By David Wiley, Chief Academic Officer

Back in May 2017, Boundless announced that its OER course materials and platform would go offline in September 2017. Motivated by that announcement, Lumen Learning collaborated with the Boundless team and Boundless’ parent company, Follett, to create an archive of Boundless’ open course materials. When the Boundless website went offline earlier this week, Lumen’s archive became publicly available at and Follett redirected the Boundless domain ( to the Lumen archive.

The domain redirect has led some to speculate that Lumen acquired Boundless. As I’ve explained above, that’s not what happened. Boundless decided to cease operations. Lumen worked together with Boundless to ensure that the education community would have ongoing access to the open content they had created and aggregated. Boundless’ parent company redirected the domain to Lumen’s archive.

It’s depressing to see a project or organization exit the OER space. Over the years we’ve seen dozens of university initiatives, companies, and other projects leave. Sometimes leaving means they stop creating educational materials altogether, as the retired university OpenCourseWare initiatives have done. Sometimes leaving means they pivot to creating educational materials that are fully copyrighted, like Flat World Knowledge did. However they happen, these events demonstrate the myriad difficulties associated with sustaining open education initiatives.

According to the SBA, only about half of all new businesses survive five years or more and only about one-third survive 10 years or more. Think about that. These are organizations that actually sell the products they make – imagine how much more difficult it is to keep the lights on when you give away your product for free under open licenses! In the open education space it doesn’t appear to matter whether you’re a university-based project, a stand-alone non-profit, or a for-profit company: finding a way to sustain your work over the long term – particularly after the grants run out (and they don’t last forever) – is really tough.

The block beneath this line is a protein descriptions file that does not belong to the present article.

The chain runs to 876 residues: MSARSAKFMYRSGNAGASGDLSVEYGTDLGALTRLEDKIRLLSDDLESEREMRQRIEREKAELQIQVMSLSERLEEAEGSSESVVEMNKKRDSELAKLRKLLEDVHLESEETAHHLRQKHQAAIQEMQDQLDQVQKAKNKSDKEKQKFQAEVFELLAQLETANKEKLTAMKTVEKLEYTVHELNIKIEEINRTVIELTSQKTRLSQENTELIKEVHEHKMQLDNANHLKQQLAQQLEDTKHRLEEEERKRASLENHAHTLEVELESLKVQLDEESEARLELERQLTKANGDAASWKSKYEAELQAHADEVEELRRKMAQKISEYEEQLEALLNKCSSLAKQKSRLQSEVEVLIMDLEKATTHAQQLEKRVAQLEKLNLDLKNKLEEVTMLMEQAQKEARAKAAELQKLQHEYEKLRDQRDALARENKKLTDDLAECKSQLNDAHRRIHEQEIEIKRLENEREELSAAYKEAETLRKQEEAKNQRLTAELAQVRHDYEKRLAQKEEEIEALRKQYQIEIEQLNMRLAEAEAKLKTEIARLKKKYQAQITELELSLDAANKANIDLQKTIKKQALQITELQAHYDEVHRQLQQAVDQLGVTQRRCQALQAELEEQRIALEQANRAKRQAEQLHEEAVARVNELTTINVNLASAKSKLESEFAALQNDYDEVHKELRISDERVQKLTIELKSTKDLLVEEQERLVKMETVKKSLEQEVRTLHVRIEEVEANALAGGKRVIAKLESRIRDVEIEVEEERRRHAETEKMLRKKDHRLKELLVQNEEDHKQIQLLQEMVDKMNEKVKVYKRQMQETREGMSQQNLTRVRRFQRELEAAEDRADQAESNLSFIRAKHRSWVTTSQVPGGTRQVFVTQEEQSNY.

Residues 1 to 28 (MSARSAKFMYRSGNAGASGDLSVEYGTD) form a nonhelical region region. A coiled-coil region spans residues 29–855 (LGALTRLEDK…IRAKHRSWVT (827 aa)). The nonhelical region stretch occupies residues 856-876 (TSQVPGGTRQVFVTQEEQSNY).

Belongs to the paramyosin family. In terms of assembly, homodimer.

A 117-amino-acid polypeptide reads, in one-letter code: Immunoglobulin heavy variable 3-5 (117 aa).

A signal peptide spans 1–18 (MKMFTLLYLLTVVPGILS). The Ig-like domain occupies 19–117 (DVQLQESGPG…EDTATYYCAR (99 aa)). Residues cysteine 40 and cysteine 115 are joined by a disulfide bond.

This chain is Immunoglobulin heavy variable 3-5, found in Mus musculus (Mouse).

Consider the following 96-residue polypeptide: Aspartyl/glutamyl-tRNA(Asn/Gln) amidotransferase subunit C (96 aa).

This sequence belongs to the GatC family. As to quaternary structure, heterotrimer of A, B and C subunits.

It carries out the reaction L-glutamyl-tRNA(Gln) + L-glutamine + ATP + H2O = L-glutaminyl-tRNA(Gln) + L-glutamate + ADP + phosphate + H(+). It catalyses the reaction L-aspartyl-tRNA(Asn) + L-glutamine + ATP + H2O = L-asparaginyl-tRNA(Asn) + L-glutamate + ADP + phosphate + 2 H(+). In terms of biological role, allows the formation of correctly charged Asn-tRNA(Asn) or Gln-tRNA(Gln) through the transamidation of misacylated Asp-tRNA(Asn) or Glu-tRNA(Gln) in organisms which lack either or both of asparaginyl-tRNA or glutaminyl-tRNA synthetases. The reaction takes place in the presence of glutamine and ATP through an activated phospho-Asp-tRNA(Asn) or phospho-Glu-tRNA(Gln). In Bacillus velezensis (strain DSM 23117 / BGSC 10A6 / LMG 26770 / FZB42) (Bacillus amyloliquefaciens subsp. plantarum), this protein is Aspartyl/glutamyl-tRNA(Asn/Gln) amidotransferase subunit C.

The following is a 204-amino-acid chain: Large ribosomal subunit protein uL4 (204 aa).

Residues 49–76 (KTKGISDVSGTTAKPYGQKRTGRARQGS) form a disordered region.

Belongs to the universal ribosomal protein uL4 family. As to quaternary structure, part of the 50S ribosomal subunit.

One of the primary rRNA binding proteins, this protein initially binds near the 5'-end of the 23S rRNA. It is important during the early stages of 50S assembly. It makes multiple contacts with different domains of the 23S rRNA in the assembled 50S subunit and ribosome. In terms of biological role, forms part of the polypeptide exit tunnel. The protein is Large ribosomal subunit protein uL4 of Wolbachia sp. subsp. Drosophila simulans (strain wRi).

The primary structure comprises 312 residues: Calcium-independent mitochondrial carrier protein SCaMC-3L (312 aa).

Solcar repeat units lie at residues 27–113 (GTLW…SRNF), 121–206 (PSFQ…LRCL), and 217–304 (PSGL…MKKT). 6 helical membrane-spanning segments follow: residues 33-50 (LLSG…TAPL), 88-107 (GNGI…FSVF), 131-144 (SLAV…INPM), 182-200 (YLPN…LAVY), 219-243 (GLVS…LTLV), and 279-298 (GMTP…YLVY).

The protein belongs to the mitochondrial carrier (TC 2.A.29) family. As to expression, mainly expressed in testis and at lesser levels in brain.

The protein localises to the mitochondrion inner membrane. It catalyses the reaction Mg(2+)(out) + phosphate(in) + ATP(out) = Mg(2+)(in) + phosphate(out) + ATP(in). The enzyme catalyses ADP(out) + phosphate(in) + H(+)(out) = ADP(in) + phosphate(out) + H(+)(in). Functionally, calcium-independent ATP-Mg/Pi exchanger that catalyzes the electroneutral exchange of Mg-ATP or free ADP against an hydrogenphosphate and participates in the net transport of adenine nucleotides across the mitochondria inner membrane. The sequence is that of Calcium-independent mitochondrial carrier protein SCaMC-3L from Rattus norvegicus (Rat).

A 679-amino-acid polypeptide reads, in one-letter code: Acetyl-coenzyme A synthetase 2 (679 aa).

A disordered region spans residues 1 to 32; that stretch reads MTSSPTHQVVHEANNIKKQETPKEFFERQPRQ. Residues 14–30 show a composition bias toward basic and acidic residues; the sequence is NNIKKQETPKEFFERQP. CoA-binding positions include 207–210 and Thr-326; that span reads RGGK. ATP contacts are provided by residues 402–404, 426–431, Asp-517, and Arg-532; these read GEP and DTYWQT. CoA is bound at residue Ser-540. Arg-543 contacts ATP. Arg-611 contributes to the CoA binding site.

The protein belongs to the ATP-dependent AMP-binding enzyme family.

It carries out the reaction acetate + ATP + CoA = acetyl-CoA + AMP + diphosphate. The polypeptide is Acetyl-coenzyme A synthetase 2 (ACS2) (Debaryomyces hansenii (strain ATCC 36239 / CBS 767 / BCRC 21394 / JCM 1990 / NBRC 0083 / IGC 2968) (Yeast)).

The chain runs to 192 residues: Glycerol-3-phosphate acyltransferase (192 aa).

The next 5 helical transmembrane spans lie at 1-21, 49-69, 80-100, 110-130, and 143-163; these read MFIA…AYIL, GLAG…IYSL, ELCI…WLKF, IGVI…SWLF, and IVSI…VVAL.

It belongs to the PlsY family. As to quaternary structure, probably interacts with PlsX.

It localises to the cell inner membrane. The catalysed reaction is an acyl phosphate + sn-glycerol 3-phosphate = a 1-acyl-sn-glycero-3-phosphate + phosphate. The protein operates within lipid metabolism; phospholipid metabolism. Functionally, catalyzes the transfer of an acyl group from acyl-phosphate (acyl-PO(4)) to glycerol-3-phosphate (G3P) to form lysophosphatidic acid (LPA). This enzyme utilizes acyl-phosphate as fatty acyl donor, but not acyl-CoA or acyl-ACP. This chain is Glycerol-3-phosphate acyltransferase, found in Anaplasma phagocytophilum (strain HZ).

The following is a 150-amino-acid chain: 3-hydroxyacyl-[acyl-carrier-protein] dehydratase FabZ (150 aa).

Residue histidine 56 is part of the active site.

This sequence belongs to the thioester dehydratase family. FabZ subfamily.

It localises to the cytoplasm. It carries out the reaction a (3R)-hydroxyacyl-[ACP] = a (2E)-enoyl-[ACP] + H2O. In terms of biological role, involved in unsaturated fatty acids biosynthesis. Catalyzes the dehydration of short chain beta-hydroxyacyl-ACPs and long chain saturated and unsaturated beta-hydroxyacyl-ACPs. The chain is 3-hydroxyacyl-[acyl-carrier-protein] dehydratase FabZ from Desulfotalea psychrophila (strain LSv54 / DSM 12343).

Be that as it may, the amazing thing about the shuttering of OER initiatives and organizations is the way the community comes together to ensure that the progress made by those projects isn’t lost – like the way the Saylor Foundation archived a huge collection of open textbooks right at the end of 2012 before they were about to disappear, and others created similar archives. Lumen’s archive of the Boundless content is created in this same spirit – ensuring that we don’t lose the progress the field has made to date and that we can each continue to build on, improve, and move it forward in pursuit of our own specific open education goals.

While the content, platforms, and assets of traditional organizations frequently disappear when the organization closes its doors, open licensing allows these contributions to live on and provide leverage for later work. Open licenses allow the community to continue to stand on the shoulders of those who came before – even after they’re gone – building on and extending that work. There is power in permissions, and Lumen’s archive of Boundless content is just one more example of that power in action.

Read Lumen’s full announcement about hosting the Boundless OER Course Archive.